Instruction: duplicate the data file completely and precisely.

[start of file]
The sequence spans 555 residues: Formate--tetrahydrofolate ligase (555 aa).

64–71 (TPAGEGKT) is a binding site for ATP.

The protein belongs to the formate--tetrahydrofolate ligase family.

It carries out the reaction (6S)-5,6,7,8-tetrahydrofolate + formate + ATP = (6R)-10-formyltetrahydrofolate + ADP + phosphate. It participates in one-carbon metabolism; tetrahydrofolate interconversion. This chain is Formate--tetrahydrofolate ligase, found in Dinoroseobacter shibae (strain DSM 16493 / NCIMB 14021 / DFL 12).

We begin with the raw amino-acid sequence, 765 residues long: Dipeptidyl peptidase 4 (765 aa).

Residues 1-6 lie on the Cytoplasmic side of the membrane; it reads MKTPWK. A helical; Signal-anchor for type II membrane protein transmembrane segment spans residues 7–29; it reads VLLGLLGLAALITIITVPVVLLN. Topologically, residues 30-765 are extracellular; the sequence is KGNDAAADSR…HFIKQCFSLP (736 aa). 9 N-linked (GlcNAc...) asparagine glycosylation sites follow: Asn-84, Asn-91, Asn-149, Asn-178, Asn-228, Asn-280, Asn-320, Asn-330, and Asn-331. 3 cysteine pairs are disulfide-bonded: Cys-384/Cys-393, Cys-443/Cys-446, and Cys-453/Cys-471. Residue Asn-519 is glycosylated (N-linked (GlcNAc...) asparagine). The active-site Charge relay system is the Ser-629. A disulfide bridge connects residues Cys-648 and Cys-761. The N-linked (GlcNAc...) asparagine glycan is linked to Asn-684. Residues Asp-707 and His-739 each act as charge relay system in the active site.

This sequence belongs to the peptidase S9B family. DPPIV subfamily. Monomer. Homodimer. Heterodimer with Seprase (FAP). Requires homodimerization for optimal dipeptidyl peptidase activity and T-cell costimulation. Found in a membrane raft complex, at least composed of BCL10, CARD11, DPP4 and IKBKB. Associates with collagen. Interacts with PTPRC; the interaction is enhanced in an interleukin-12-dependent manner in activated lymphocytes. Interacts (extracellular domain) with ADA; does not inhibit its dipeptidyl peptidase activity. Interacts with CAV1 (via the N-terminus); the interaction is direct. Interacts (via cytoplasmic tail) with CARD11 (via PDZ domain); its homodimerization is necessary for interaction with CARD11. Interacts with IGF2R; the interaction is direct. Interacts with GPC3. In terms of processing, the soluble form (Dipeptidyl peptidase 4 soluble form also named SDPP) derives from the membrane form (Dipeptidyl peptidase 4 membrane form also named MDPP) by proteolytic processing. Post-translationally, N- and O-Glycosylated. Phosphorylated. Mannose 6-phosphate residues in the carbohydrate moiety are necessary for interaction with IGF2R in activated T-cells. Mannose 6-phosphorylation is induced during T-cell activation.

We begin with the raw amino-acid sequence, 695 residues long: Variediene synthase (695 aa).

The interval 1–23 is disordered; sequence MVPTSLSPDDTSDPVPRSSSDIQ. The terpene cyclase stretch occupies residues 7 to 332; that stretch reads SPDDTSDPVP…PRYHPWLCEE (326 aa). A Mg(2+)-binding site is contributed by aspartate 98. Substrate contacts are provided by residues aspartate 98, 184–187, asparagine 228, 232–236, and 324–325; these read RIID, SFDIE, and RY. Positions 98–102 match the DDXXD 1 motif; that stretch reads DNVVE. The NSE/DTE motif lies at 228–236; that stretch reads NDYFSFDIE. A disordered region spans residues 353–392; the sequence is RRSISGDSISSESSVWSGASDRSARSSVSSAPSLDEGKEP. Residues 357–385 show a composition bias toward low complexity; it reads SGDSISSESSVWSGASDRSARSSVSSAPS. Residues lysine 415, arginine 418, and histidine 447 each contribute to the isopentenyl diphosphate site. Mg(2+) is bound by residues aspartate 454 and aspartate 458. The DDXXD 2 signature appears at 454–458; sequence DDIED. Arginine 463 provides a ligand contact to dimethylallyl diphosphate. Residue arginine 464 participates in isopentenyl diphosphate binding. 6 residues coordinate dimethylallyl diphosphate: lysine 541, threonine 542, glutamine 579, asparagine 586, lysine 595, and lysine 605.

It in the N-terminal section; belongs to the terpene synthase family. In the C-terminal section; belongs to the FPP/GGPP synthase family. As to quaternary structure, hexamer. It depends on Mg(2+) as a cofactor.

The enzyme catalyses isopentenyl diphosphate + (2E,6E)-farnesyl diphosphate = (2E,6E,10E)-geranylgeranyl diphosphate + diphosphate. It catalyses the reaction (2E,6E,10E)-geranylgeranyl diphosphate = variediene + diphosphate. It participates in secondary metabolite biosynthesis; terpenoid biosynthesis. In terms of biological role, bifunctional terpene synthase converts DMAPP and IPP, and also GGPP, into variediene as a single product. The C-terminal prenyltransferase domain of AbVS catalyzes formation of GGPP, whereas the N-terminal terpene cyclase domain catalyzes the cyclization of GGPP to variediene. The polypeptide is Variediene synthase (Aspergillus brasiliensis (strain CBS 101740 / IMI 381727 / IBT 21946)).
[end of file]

The sequence spans 555 residues: Formate--tetrahydrofolate ligase (555 aa).

64–71 (TPAGEGKT) is a binding site for ATP.

The protein belongs to the formate--tetrahydrofolate ligase family.

It carries out the reaction (6S)-5,6,7,8-tetrahydrofolate + formate + ATP = (6R)-10-formyltetrahydrofolate + ADP + phosphate. It participates in one-carbon metabolism; tetrahydrofolate interconversion. This chain is Formate--tetrahydrofolate ligase, found in Dinoroseobacter shibae (strain DSM 16493 / NCIMB 14021 / DFL 12).

We begin with the raw amino-acid sequence, 765 residues long: Dipeptidyl peptidase 4 (765 aa).

Residues 1-6 lie on the Cytoplasmic side of the membrane; it reads MKTPWK. A helical; Signal-anchor for type II membrane protein transmembrane segment spans residues 7–29; it reads VLLGLLGLAALITIITVPVVLLN. Topologically, residues 30-765 are extracellular; the sequence is KGNDAAADSR…HFIKQCFSLP (736 aa). 9 N-linked (GlcNAc...) asparagine glycosylation sites follow: Asn-84, Asn-91, Asn-149, Asn-178, Asn-228, Asn-280, Asn-320, Asn-330, and Asn-331. 3 cysteine pairs are disulfide-bonded: Cys-384/Cys-393, Cys-443/Cys-446, and Cys-453/Cys-471. Residue Asn-519 is glycosylated (N-linked (GlcNAc...) asparagine). The active-site Charge relay system is the Ser-629. A disulfide bridge connects residues Cys-648 and Cys-761. The N-linked (GlcNAc...) asparagine glycan is linked to Asn-684. Residues Asp-707 and His-739 each act as charge relay system in the active site.

This sequence belongs to the peptidase S9B family. DPPIV subfamily. Monomer. Homodimer. Heterodimer with Seprase (FAP). Requires homodimerization for optimal dipeptidyl peptidase activity and T-cell costimulation. Found in a membrane raft complex, at least composed of BCL10, CARD11, DPP4 and IKBKB. Associates with collagen. Interacts with PTPRC; the interaction is enhanced in an interleukin-12-dependent manner in activated lymphocytes. Interacts (extracellular domain) with ADA; does not inhibit its dipeptidyl peptidase activity. Interacts with CAV1 (via the N-terminus); the interaction is direct. Interacts (via cytoplasmic tail) with CARD11 (via PDZ domain); its homodimerization is necessary for interaction with CARD11. Interacts with IGF2R; the interaction is direct. Interacts with GPC3. In terms of processing, the soluble form (Dipeptidyl peptidase 4 soluble form also named SDPP) derives from the membrane form (Dipeptidyl peptidase 4 membrane form also named MDPP) by proteolytic processing. Post-translationally, N- and O-Glycosylated. Phosphorylated. Mannose 6-phosphate residues in the carbohydrate moiety are necessary for interaction with IGF2R in activated T-cells. Mannose 6-phosphorylation is induced during T-cell activation.

We begin with the raw amino-acid sequence, 695 residues long: Variediene synthase (695 aa).

The interval 1–23 is disordered; sequence MVPTSLSPDDTSDPVPRSSSDIQ. The terpene cyclase stretch occupies residues 7 to 332; that stretch reads SPDDTSDPVP…PRYHPWLCEE (326 aa). A Mg(2+)-binding site is contributed by aspartate 98. Substrate contacts are provided by residues aspartate 98, 184–187, asparagine 228, 232–236, and 324–325; these read RIID, SFDIE, and RY. Positions 98–102 match the DDXXD 1 motif; that stretch reads DNVVE. The NSE/DTE motif lies at 228–236; that stretch reads NDYFSFDIE. A disordered region spans residues 353–392; the sequence is RRSISGDSISSESSVWSGASDRSARSSVSSAPSLDEGKEP. Residues 357–385 show a composition bias toward low complexity; it reads SGDSISSESSVWSGASDRSARSSVSSAPS. Residues lysine 415, arginine 418, and histidine 447 each contribute to the isopentenyl diphosphate site. Mg(2+) is bound by residues aspartate 454 and aspartate 458. The DDXXD 2 signature appears at 454–458; sequence DDIED. Arginine 463 provides a ligand contact to dimethylallyl diphosphate. Residue arginine 464 participates in isopentenyl diphosphate binding. 6 residues coordinate dimethylallyl diphosphate: lysine 541, threonine 542, glutamine 579, asparagine 586, lysine 595, and lysine 605.

It in the N-terminal section; belongs to the terpene synthase family. In the C-terminal section; belongs to the FPP/GGPP synthase family. As to quaternary structure, hexamer. It depends on Mg(2+) as a cofactor.

The enzyme catalyses isopentenyl diphosphate + (2E,6E)-farnesyl diphosphate = (2E,6E,10E)-geranylgeranyl diphosphate + diphosphate. It catalyses the reaction (2E,6E,10E)-geranylgeranyl diphosphate = variediene + diphosphate. It participates in secondary metabolite biosynthesis; terpenoid biosynthesis. In terms of biological role, bifunctional terpene synthase converts DMAPP and IPP, and also GGPP, into variediene as a single product. The C-terminal prenyltransferase domain of AbVS catalyzes formation of GGPP, whereas the N-terminal terpene cyclase domain catalyzes the cyclization of GGPP to variediene. The polypeptide is Variediene synthase (Aspergillus brasiliensis (strain CBS 101740 / IMI 381727 / IBT 21946)).